One of the problems is cost. The basic issue can be overcome and has been proven with the Statement--but $80k--well it better do just about everything perfect and paint my house too.
Before I get into methods to overcome, you should probably just consider the very basic issue here first. Dynamics are perceived by kinetic air movement focused at the listener--it's that simple. What focuses energy at the listener best? A horn. What focuses energy the least? A planar, and particularly one that is curvilinear spreading out the energy to all directions.
Let's say both a horn and a planar can deliver the same amount of air movement for 1 watt of power, but the horn is focused, where as the planar is not. Let's say the room has no losses--all energy gets to the listener (eventually). What is the perception--it hasn't changed. The direct energy of the horn is very dynamic. The indirect and more diffuse sound field of the planar is far less dynamic, but to a large degree more etherial. Many of us like this room interaction that gives us a sense of space and imagery. I personally like it, and although I've owned horns--I am willing to sacrifice the dynamics for the transparency and imaging.
Now on to what can be done. ML uses woofers that integrate will with their speakers and don't cost obscene amounts of money. As I said previously--I modified mine. The panel was fabulous--the bass wasn't. It was slow and undefined and did not give me the dynamics I wanted in the lower octaves. So I changed it--it's not so simple. I had to bi-amp with an active cross over that was pretty flexible and bipass the internal cross over. The engineers at ML were kind enough to help me with the loading of the new woofers which were Focal Audiom. The results were spectacular--but as the saying goes "don't try this at home".
This excellent explanation was emailed to me by "lrsky".
"As former Director of Sales for a competing line of Martin Logan, and
previous owner, 20 year industry veteran, I believe I can answer your
Dynamic drivers punch a small (relatively) diameter of air a great
(relative to Electrostatics) distance. Example, the midrange driver slaps
the air forward the greater part of an inch (the actual distance the
driver travels is very speaker dependant). This abrupt slam, creates sound
and a percussive, resulting, dynamic moment. (Think air rushing back
into the void after a lightning strike) Conversely, when an electrostatic
is called on to make the same tonal sound, a large panel, many times
larger than the dynamic drivers, moves forward, fractionally as far as
the dynamic driver. This Electrostatic displacement creates the same
tone, and set of harmonic information, but the lack of that dramatic slam
of air displacement gives it an overall, more polite sound.
Imagine, cupping your hand, against the water in a pool, and pushing
down. The result is that you displace the amount of water proportionate
to the size of your hand. Now do the same thing, smacking the same
amount of water, simply raising your hand a few inches away. There is a
whack which is loud and startling, verses very little sound, even though
you have displaced the same amount of water. (This is really simplistic,
but ok for a quick look)
On the plus side, some people ask, "How can a small tweeter, midrange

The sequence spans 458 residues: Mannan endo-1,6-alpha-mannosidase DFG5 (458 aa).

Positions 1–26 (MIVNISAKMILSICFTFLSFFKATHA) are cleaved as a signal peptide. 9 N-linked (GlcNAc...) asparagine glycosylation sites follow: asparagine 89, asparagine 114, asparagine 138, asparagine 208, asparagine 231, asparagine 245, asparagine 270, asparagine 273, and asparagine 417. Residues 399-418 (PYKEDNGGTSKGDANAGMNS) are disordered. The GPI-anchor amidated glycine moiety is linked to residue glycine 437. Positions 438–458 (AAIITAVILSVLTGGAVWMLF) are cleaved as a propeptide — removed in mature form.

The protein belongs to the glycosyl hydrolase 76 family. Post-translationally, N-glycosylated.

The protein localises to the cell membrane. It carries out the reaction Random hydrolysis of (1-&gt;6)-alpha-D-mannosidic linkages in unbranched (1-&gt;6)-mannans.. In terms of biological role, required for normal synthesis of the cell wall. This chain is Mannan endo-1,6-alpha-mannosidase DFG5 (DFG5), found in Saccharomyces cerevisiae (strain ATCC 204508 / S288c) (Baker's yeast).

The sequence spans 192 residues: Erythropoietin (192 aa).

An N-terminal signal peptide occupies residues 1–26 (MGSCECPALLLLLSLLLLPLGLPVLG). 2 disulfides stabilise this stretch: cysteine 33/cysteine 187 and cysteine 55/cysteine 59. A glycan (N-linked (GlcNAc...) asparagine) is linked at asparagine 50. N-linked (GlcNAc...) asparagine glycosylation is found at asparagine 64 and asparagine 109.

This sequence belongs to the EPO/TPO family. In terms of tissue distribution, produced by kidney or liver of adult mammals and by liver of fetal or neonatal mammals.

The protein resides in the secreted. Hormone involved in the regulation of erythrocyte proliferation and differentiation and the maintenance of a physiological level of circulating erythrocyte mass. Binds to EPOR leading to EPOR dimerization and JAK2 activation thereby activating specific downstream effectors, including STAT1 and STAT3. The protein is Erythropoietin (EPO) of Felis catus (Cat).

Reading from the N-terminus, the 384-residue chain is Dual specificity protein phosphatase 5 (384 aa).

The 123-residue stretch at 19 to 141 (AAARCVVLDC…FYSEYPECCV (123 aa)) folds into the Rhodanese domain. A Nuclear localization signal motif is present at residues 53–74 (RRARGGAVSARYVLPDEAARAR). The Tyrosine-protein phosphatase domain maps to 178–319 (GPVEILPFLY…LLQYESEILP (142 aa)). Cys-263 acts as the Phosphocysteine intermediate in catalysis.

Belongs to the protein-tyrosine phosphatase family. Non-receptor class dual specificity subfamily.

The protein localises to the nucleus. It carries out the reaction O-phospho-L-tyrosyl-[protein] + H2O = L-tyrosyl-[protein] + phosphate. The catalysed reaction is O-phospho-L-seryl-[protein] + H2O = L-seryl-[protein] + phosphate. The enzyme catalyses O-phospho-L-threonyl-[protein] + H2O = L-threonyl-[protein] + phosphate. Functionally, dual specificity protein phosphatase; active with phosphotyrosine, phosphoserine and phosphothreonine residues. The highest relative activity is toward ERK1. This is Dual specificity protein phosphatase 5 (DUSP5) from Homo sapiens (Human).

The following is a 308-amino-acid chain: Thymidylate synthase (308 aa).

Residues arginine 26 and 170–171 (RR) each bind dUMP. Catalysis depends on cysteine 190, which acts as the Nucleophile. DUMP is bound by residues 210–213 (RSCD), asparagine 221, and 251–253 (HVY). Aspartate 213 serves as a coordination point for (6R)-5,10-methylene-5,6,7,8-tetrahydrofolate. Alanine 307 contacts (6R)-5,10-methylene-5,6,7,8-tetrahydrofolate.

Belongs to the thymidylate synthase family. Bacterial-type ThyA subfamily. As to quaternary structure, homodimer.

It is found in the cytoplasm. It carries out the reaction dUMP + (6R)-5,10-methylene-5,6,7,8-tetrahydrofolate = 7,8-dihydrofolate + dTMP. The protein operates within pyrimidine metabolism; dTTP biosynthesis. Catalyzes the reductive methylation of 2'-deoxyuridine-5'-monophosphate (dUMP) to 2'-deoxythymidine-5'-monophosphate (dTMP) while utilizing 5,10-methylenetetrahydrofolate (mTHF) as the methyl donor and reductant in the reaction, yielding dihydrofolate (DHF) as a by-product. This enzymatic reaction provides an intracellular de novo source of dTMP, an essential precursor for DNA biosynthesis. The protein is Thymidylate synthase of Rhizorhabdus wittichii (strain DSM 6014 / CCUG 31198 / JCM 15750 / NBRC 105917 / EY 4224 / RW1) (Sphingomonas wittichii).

and woofer can create the lifelike size of a piano, compared to a three
feet by five foot, panel, which is certainly more nearly the actual
size of that piano.
This is an example of almost oppostite approaches to accomplish the
same thing. Finesse, versus raw energy. Which one is better, is wholly a
function of your tastes and sometimes, unfortunately your reference. I
say unfortunately, since many people think that their current speakers,
however poor they may be, sound correct, since it has been their
reference point for so long.
I owned the Prodigys, which are the $11K ML speakers, and thought them
to be very good. Fast smooth, and with the two conventional woofers,
ofered good bass, with nice blending of the two disparate technologies.
Plus, Gayle Sanders is an acquaintence of mine, and I have been to his
home. He gives a good honest value for the price. Listen carefully to
those speakers which you narrow your choices down to. Any flaws you hear
in q quick demonstration, become multiplied, and exagerrated,
exponentially over time. If you're an audio nut like me, the flaws are all you
CAN hear once you've identified them! HA!"
I have used the original Quad, Acoustat 2+2, and Martin Logan CLS as midrange reference transducers over the past 27 years. I like their lack of cabinet resonance and single-driver coherence; however, they all exhibit tremendous dynamic compression from a mechanical standpoint. At Cal Tech, we used a laser interferometry setup to measure the dynamic range as referenced to excursion potential vs. voltage. As the electrostatic diaphragms are stretched very tightly and have no elastic edge surround, they have a finite limitation on excursion potential, no matter how much more voltage you input. Initially, the diaphragm will move on a 1:1 scale, but rapidly, the excursion does not follow the input voltage, resulting in a very high degree of compression of the signal. This is the source of "lack" of dynamic range that most listeners pick up on. Most cone systems do not compress until very high volume levels are reached.
Albert Von Schweikert
Get serious and buy yourself an active crossover and perhaps another pair of amps. Believe me, you haven't heard your Martin Logans if you haven't tried this set-up. You wil definitely get more air/volume/sound. Please be open-minded, try it out,you got nothing to loose except maybe a few hundreds there or another electronic paper weight. And besides, you can tweak the esl panel and bass woofer at the same time. And just perhaps reach your sonic nirvana!